St. Louis Public Radio News
Wed February 3, 2010
Ill. governor primaries remain too close to call
By IPR/St. Louis Public Radio
St. Louis – Illinois Governor Pat Quinn is declaring himself the winner of yesterday's democratic gubernatorial primary. But his opponent Comptroller Dan Hynes hasn't conceded yet.
Quinn has a very narrow lead on Dan Hynes. That means a request for a recount is possible. But Quinn says it's time to move on.
"It's over. The primary's over. The people have spoken and they voted our way."
Quinn views the attack ads during the primary as a "family contest."He now wants the Democratic party to come back together.
A spokesman for the Hynes campaign says it's premature to call a victory when all the votes have not been counted.
On the Republican side, it's too close to declare a winner. With 99 percent of precincts reporting, state Senator Bill Brady of Bloomington holds a 500-vote lead over the closest challenger, his state Senate colleague Kirk Dillard from the Chicago suburb of Hinsdale.
Brady said he and Dillard would discuss the possibility of a recount and work out a way to prevent the narrow margin of victory from dividing the party.
"I won't do anything that lets that happen," Brady said. "The Democrats will be going through the same thing in a much more hostile way. So I'm very comfortable that we'll work our way through this, bring the party together. Our campaign won't stop."
Recounts in lllinois are a complicated and time-consuming process, and could delay election results until spring.
Republican Congressman Mark Kirk and Democratic state treasurer Alexi Giannoulias are their party's nominees in the race to fill President Obama's former seat in the US Senate. Both won multi-candidate primaries; Kirk ran away with 57 percent of the vote in a six-way race, Giannoulias, a protege of the president, scored a narrower win over five candidates, including the inspector general of Chicago and a former press secretary to Governor Rod Blagojevich.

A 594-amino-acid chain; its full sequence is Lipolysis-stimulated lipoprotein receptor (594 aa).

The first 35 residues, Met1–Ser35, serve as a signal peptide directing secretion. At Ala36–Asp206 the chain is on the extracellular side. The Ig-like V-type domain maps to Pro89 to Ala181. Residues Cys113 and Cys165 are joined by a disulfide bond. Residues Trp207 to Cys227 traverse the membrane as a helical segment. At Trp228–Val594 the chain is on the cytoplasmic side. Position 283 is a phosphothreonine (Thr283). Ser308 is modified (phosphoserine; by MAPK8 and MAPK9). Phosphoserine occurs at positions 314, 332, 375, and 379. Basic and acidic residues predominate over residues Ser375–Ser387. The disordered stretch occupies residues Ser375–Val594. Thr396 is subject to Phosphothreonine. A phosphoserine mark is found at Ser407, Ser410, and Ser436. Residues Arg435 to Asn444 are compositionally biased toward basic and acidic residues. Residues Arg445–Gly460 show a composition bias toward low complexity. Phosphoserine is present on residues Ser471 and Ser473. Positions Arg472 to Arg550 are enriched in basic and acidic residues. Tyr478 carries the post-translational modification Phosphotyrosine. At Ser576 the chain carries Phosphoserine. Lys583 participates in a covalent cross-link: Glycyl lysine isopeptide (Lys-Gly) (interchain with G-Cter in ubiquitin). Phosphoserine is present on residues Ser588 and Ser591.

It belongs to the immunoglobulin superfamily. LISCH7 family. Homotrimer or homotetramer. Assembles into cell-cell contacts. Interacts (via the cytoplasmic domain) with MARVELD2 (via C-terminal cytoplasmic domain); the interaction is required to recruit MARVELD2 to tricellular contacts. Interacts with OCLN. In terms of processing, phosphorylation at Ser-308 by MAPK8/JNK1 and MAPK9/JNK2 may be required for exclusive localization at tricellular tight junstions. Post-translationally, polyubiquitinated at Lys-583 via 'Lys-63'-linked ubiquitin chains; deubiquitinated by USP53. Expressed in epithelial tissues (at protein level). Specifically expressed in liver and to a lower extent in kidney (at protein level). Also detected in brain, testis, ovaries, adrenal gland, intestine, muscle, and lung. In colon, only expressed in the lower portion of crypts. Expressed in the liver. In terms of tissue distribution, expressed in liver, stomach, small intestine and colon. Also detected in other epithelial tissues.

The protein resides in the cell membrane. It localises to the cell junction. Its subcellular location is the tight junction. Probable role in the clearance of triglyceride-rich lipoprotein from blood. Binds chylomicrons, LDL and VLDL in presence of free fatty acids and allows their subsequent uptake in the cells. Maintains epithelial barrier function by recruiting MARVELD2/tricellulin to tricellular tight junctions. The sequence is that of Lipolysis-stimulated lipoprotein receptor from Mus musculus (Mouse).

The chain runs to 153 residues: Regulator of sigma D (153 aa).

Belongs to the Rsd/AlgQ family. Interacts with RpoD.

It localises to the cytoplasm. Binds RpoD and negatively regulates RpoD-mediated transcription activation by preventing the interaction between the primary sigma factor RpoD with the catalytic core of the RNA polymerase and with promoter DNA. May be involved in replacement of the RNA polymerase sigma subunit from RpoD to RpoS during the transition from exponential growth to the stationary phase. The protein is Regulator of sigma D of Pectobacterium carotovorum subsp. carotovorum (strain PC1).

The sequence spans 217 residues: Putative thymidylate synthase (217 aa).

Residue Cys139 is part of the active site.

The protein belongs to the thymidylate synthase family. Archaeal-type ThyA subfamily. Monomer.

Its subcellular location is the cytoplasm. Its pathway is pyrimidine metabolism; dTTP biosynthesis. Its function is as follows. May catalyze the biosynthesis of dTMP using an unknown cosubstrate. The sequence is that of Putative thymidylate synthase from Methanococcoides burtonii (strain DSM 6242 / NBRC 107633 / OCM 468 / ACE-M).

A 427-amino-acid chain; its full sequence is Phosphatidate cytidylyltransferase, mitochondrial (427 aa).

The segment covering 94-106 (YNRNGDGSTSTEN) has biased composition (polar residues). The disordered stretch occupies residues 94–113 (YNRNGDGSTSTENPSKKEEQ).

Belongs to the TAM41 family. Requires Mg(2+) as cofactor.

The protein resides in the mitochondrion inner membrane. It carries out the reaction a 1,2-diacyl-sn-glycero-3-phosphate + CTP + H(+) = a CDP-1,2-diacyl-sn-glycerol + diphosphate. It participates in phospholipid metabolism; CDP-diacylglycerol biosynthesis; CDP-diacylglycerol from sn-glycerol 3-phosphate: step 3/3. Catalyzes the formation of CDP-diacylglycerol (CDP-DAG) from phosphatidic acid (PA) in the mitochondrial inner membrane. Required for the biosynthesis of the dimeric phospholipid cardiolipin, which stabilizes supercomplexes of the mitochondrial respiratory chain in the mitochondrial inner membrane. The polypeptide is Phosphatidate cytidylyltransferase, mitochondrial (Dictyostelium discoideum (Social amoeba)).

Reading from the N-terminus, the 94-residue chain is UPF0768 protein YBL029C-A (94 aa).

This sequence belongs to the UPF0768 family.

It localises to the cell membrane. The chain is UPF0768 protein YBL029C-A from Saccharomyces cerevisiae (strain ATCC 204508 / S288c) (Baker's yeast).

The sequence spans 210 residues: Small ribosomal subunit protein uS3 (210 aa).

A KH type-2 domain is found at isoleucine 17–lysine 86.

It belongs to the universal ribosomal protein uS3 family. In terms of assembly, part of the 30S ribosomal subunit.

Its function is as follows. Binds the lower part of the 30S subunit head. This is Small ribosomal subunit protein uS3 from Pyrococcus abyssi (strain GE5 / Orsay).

The seat is at the center of a federal corruption case against Blagojevich, who is charged with trying to sell it to the highest bidder. Kirk promised his supporters he would work to restore the integrity to the seat.
"A governor tried to sell it; Democrats stopped a special election to fill it, and partisans want to do whatever it takes to hold it," he said. "But I've got bad news for them because you and I know that the people of Illinois are ready for something different."
Giannoulias is sticking to a message of job creation, though he is likely to face continuing questions about financial troubles at his family's bank. He attributed his election to his stance on the economy.
"They want a senator who will fight to limit the power of Washington special interest and protect the jobs of everyday Illinois families," he said.
In St. Louis-area races, Democrat Hope Whitehead defeated Karla May, a Democrat running as an independent, to fill the unexpired term of former State Representative T.D. El-Amin. El-Amin resigned in September after pleading guilty to taking bribes from a businessman in his north St. Louis district. He was sentenced in January to 18 months in federal prison.
And in the Metro East, incumbent Eddie Lee Jackson, a former East St. Louis city councilman, appears to have beaten back a challenge from former East St. Louis mayor Carl Officer in their race for Illinois State Representative. Jackson was appointed to the seat in 2008 after the death of Wyvetter Younge, who held the seat for 33 years.